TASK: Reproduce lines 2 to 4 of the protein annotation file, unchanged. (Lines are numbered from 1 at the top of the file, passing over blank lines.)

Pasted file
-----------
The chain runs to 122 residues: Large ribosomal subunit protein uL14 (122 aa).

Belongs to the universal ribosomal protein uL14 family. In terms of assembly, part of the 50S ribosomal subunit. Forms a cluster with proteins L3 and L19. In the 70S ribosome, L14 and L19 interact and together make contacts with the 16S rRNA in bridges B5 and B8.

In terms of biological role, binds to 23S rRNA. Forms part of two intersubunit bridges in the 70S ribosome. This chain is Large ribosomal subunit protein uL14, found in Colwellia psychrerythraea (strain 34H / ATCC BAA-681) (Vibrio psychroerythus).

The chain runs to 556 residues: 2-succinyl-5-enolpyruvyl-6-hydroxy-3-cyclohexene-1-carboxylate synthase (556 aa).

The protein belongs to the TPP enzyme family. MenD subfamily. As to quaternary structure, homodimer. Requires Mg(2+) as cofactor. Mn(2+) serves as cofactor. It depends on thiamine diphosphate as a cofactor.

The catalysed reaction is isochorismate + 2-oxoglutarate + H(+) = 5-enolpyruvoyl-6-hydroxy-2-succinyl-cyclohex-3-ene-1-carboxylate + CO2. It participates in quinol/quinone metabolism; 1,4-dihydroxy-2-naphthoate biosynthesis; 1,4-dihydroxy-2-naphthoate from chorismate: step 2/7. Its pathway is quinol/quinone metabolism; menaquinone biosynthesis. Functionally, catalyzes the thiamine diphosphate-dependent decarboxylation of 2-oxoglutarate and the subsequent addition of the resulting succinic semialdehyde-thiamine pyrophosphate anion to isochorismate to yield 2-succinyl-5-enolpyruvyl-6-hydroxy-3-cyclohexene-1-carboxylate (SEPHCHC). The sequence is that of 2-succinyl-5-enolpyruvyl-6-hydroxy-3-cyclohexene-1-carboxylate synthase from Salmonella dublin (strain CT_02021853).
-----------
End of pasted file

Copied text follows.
Belongs to the universal ribosomal protein uL14 family. In terms of assembly, part of the 50S ribosomal subunit. Forms a cluster with proteins L3 and L19. In the 70S ribosome, L14 and L19 interact and together make contacts with the 16S rRNA in bridges B5 and B8.

In terms of biological role, binds to 23S rRNA. Forms part of two intersubunit bridges in the 70S ribosome. This chain is Large ribosomal subunit protein uL14, found in Colwellia psychrerythraea (strain 34H / ATCC BAA-681) (Vibrio psychroerythus).

The chain runs to 556 residues: 2-succinyl-5-enolpyruvyl-6-hydroxy-3-cyclohexene-1-carboxylate synthase (556 aa).